Originally Posted by rosiemac
Spotz, i won't ramble on either!
but yet AGAIN we beg to differ, because as i said before, like you the majority of us on TCS feel like this on the subject
but it says a lot to me when theres more people in the USA who are against it
And it's not that i'm shocked that the USA does declawing, i just can't see why it's necessary!
You are absolutely correct, it isn't necessary.
In some regards, I am quite happy that there are so many people against declawing, for the most part it is these people that are stimulating change both from owners and from veterinarians. I love that they are out there teaching people that ther are great alternatives to declawing, I love how some of them have actually made alternatives such as the nail caps. I love how they have encouraged a closer review of the procedure from some of the leading veterinary organizations in the country. All of this is good news. My disagreement with the anti-declaw camp, is not over the "necessity" of declawing [or lack thereof], but rather the gross misrepresentation of the procedure that is commonly offered.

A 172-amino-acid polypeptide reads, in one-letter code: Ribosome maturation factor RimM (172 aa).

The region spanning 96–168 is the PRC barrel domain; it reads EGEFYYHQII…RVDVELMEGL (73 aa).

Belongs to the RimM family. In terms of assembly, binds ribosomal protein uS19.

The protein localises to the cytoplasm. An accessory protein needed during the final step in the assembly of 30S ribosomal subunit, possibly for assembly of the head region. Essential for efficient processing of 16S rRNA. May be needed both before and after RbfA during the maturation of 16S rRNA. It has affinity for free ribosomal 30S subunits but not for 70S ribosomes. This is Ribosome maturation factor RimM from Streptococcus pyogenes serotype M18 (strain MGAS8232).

There are rare instances where there is a medical reason for declawing. There are also limited cases where all the alternatives to declawing fail to work, cases where the cat continues to claw inappropriate items, regardless of the availability of scratching posts, nail caps, etc. These cases are far from the norm though. In such a case, where the owner has reached a point where regardless of the amount of time, and effort put towards alternative methods the scratching continues to be a terminal problem. There is really only two solutions, remove the cat and thus the ability of the animal to scratch, or have the claws humanely removed and keep the cat.
This is where I think the countries that have outlawed declawing are totally wrong, because they have removed the most humane choice[IMO]. The choice to keep the animal in a truely loving home, rather than having to remove the animal from an otherwise loving home. In this situation Declawing has merit, and the ability of a vet to perform a proper procedure in such a situation is highly beneficial to the animal and to the owner.
I don't think that Vets should push the procedure like some do, I know there are great vets out there that try their best to work with the owners on using alternatives first. I do really hate the fact that landlords and management companies are allowed to mandate declawing for their tenants, and do believe that this clause should be illegal. But I still am quite certain that declawing [done properly] has a function that can be mutually beneficial to both the cat and the owner. On the whole declawing is unnecessary, but the lack of necessity doesn't mean that it is wrong or cruel or inhumane.